John Edwards on Iraq Vote: “I Was Wrong”
In a statement posted on his web site on Saturday and that appeared in the Washington Post on Sunday, Edwards expresses his regrets.
“Almost three years ago, we went into Iraq to remove what we were told — and many of us believed and argued — was a threat to America,” wrote Edwards. “But in fact we now know that Iraq did not have weapons of mass destruction when our forces invaded Iraq in 2003. The intelligence was deeply flawed and, in some cases, manipulated to fit a political agenda.”
And he says the words that many of us have been waiting to hear and that, frankly, both he and John Kerry should have said in 2004: “It was a mistake to vote for this war in 2002.”
“I take responsibility for that mistake,” wrote the former vice-presidential candidate. “It has been hard to say these words because those who didn't make a mistake — the men and women of our armed forces and their families — have performed heroically and paid a very dear price. It is not right, just or fair that we made a mistake, but they pay for that mistake.”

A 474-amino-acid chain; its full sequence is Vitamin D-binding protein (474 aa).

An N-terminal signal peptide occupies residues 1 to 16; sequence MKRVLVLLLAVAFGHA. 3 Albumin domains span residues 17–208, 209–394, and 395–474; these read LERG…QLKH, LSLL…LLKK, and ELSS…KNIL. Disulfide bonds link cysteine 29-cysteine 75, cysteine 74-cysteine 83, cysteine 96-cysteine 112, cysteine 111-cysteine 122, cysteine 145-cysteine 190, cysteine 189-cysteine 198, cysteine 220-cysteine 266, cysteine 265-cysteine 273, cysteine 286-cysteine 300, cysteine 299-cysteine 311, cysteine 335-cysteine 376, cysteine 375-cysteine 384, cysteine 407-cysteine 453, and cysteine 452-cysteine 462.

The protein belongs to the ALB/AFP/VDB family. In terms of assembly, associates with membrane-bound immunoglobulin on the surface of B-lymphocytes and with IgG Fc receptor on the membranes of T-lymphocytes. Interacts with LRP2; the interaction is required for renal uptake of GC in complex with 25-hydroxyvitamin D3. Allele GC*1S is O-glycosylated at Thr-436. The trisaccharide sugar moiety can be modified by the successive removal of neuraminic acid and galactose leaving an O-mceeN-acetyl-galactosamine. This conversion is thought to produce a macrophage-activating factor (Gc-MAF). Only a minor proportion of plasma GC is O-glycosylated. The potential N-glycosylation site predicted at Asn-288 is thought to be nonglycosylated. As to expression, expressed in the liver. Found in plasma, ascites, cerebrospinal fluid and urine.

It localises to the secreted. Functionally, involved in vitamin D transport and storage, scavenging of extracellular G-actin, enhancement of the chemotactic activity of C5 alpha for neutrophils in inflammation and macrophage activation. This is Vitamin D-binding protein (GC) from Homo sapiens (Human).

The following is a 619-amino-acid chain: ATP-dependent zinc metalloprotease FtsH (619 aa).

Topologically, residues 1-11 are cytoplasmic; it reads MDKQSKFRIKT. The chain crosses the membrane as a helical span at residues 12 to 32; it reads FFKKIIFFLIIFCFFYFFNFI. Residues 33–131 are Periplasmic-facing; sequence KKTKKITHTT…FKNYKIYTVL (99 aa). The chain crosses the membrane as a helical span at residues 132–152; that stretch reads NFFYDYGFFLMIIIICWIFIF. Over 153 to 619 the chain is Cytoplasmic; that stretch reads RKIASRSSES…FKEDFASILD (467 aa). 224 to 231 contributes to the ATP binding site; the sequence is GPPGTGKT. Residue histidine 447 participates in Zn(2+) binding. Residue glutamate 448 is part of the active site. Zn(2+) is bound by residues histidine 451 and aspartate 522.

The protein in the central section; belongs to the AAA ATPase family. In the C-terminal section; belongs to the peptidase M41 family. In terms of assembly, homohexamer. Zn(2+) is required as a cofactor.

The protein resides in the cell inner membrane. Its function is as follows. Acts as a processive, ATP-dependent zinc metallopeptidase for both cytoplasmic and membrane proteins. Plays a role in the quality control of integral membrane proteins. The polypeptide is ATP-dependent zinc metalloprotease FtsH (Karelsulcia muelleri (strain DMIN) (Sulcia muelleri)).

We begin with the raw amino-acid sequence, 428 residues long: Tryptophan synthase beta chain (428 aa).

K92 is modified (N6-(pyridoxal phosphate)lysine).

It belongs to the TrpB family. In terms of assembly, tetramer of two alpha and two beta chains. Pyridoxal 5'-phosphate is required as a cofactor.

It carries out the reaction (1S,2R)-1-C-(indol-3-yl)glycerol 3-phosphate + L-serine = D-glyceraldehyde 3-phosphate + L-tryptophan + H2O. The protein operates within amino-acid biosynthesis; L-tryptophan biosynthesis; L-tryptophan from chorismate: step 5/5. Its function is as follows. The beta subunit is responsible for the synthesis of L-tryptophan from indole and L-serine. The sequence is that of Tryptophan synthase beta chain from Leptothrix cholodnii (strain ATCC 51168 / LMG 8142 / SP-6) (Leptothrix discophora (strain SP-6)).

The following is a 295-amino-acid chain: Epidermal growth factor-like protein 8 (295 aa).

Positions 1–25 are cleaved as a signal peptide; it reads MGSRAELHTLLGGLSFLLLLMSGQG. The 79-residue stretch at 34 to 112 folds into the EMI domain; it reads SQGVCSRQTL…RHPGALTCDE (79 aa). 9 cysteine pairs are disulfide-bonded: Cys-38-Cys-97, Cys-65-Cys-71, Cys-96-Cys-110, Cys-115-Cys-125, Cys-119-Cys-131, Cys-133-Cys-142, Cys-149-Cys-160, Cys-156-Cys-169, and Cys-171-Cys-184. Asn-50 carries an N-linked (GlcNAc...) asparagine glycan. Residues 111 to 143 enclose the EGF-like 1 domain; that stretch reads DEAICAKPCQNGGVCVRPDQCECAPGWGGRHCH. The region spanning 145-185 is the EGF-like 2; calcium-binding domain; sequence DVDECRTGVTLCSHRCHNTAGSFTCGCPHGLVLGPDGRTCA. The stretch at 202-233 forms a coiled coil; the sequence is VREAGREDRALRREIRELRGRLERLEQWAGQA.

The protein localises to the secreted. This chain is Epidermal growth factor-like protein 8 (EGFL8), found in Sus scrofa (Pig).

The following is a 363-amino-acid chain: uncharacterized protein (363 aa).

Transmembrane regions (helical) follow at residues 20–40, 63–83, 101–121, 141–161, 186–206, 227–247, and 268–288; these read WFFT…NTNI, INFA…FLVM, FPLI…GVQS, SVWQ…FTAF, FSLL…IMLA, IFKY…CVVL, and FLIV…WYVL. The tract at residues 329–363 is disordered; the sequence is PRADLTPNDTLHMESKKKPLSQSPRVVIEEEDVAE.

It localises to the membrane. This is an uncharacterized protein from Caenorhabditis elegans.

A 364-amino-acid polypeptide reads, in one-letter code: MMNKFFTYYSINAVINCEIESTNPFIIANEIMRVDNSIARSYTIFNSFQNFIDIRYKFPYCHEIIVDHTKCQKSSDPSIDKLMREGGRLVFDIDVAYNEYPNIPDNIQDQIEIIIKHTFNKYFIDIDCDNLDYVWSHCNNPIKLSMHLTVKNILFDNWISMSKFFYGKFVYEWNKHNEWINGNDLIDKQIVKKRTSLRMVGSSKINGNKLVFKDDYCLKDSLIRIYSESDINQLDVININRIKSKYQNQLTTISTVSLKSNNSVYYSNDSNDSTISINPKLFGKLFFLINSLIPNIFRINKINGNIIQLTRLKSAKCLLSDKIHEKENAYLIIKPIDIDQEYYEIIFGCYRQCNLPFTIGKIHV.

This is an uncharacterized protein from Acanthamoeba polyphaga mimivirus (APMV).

There. That wasn’t so hard, was it?
I have long wondered why it has been impossible to get any elected Democrat to admit that the vote authorizing Bush to take us to war was a mistake. In even the most cynical political terms, it is an admission that has an iron-clad and understandable escape hatch -- the vote was given under false pretenses and after months of pre-war lying by an executive branch that our elected officials assumed they could trust. Rings true to me – because it is.
Edwards goes on to slap down the notion that our continued presence in Iraq is doing anything but diminishing the security of America and the world.
“Because of these failures, Iraq is a mess and has become a far greater threat than it actually ever was. It is now a haven for terrorists, and our presence there is draining the goodwill that our country once enjoyed, diminishing our global standing. It has made fighting the global war against terrorist organizations more difficult, not less.”
Finally, Edwards urges anyone calling themselves a leader in this country to get on the bus and own up to their part in this travesty.
“America's leaders — all of us — need to accept the responsibility we each carry for how we got to this place. Over 2,000 Americans have lost their lives in this war; and over 150,000 are fighting there today. They and their families deserve honesty from our country's leaders. And they also deserve a clear plan for a way out.”
Better late than never, Mr. Edwards. Better late than never.